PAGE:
Another interesting takeaway was vulnerabilities emerged from firmware and software almost equally. More specifically, 48% were software-related issues, while 46% were in the firmware. Speaking of firmware, the report revealed 40% of the identified vulnerabilities in that aspect got fully or partially remediated. That was a significant jump over the previous six months — only 21% fell into those categories.
Information about previously undetected vulnerabilities is an excellent way to limit IoT security risks. However, the ideal situation happens when people find problems before products arrive on the market.
3. Hackers Are Targeting IoT Devices More Often
There is not just an increase in security problems with IoT devices — a related trend shows hackers choosing to attack IoT products more often than they once did. That is probably happening for several reasons.
Firstly, with IoT products becoming more popular, hackers have more options regarding which devices they attack and how. Relatedly, attacking devices that are widespread throughout society makes it easier to get more devastating results.
There is also the fact that IoT manufacturers are working within tight timeframes, trying to get the latest, greatest products on the market before competitors develop something similar. The IoT lacks global standards for producers to follow. Thus, there is no easy way for purchasers to see how well specific IoT devices stack up against others in terms of security.
A study of the last quarter of 2022 indicated IoT malware attacks went up by 98%. There was also a 22% rise in types of malware seen for the first time. That suggests cybercriminals are getting more creative with their methods, which could pose problems for security teams trying to tighten organizations’ defenses against IoT security risks.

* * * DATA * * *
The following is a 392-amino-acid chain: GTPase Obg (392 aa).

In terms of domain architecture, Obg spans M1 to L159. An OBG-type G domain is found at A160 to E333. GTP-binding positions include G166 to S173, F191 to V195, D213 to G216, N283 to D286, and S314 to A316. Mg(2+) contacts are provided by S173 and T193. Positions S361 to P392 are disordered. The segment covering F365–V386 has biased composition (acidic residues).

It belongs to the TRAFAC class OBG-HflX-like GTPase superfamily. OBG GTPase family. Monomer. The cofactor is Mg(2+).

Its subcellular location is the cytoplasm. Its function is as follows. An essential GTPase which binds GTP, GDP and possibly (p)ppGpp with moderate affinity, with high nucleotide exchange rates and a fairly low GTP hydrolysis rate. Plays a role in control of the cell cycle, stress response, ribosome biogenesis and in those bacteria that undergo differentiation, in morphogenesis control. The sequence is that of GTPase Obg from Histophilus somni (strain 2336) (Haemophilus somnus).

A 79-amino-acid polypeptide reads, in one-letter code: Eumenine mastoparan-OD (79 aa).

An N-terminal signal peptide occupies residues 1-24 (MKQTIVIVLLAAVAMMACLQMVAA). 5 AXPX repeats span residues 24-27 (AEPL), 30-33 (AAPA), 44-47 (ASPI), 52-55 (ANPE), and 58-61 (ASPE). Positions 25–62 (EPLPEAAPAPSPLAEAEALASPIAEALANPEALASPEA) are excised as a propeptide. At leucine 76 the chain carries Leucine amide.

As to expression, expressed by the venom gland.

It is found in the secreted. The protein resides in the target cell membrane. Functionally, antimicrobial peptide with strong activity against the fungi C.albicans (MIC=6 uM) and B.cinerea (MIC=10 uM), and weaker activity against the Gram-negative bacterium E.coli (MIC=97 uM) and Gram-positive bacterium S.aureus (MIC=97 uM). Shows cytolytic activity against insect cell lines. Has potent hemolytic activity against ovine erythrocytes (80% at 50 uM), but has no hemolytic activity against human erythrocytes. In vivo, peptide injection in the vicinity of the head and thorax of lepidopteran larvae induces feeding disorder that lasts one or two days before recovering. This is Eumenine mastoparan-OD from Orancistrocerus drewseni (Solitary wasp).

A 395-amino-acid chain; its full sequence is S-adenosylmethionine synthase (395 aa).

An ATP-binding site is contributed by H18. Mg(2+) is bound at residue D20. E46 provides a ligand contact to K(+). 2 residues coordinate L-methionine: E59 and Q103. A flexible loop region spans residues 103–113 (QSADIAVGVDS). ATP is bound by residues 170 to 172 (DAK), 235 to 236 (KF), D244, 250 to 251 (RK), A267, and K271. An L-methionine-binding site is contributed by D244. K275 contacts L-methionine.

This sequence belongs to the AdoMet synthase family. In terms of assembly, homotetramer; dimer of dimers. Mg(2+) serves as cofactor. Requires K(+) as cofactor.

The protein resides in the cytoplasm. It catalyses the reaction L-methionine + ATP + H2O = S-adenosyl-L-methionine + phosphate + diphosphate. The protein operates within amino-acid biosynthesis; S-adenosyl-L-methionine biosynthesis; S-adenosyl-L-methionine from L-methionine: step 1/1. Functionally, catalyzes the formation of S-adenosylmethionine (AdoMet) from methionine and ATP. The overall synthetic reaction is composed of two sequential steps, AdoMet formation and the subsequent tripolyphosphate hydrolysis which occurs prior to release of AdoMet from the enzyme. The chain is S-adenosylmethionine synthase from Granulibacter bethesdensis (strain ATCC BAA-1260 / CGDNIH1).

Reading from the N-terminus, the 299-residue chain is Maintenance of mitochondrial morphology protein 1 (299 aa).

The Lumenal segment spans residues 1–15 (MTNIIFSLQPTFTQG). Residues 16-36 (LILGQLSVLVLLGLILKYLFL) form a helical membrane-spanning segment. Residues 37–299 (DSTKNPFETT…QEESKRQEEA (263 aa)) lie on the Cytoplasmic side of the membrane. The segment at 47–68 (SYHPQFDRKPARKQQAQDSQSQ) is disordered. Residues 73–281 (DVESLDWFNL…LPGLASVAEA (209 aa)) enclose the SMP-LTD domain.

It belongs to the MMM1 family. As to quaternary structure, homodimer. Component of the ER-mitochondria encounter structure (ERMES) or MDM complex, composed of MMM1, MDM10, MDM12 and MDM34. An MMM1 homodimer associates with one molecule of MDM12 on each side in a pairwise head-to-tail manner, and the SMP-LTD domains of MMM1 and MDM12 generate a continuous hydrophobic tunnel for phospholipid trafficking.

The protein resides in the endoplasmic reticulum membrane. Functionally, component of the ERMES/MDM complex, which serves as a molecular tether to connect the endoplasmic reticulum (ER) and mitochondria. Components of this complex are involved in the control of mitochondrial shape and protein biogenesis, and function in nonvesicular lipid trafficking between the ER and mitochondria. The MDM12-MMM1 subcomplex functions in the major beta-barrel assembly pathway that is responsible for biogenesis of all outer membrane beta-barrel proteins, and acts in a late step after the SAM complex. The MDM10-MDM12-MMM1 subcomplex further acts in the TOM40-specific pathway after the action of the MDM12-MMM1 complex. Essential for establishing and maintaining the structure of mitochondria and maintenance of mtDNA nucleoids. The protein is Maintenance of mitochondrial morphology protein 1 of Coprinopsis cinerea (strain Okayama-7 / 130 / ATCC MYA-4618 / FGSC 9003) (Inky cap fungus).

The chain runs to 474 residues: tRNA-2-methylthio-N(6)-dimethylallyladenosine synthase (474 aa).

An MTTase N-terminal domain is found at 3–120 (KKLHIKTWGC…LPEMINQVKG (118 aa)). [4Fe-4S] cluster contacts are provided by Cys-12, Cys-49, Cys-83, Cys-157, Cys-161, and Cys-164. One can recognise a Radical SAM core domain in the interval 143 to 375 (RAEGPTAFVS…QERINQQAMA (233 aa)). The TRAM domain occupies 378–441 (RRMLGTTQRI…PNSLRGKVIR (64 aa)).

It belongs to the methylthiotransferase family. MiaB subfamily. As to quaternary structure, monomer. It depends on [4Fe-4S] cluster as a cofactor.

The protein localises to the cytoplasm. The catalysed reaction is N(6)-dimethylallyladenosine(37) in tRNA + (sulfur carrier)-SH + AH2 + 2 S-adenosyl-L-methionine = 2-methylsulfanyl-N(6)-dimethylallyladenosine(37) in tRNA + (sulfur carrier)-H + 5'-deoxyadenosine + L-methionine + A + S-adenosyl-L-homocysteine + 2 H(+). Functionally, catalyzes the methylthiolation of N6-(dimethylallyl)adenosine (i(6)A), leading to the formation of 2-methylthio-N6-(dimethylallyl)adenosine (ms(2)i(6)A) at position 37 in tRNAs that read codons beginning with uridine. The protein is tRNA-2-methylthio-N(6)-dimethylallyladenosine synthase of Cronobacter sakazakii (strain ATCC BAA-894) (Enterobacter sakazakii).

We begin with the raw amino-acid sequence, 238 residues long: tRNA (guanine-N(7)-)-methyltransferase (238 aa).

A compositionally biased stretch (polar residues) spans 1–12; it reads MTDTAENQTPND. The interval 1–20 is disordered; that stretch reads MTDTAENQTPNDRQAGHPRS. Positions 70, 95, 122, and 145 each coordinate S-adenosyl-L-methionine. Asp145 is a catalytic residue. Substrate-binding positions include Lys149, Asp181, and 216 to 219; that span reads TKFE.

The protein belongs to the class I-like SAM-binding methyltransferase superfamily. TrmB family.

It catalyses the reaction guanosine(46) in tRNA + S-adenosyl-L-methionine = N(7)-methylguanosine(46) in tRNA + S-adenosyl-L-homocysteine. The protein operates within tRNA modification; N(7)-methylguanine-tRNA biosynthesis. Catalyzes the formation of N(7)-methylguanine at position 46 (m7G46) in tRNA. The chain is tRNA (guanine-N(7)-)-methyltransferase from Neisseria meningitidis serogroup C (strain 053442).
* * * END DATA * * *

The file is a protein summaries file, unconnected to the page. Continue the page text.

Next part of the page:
Sometimes, companies have so many IoT devices used by employees or within the industrial environment that they are not even sure how many connected products they have. That is problematic because it makes it harder to confirm if attacks occurred. When it takes longer to pinpoint network infiltrations, hackers have more opportunities to wreak havoc within the organization.
Hackers can also cast extensive nets when orchestrating their attacks. Consider the example of identified vulnerabilities that could affect more than 100 million IoT devices used at the consumer and enterprise levels.
IoT Security Risks Are Rampant
Most of today’s connected products have security problems to some degree. That is no reason to avoid using IoT devices, but it is a potent reminder that people must know and follow security best practices to increase protection against attacks.
Security researchers have already found and warned people about specific threats to their devices. The vulnerabilities will almost certainly rise as new devices get released, and more prominent market segments start using them. Maintaining a security-first mindset at the factory level would make those security weaknesses less likely.
However, the purchasers of IoT devices must educate themselves on the basic steps to follow. It is also great if they stay abreast of how hackers are attacking IoT devices and which products are most at risk. Even though some attacks are entirely new, others follow distinctive patterns.
IoT security flaws will always exist. However, working diligently to reduce the associated risks is a safe and practical action to take while using these products in 2023 and beyond.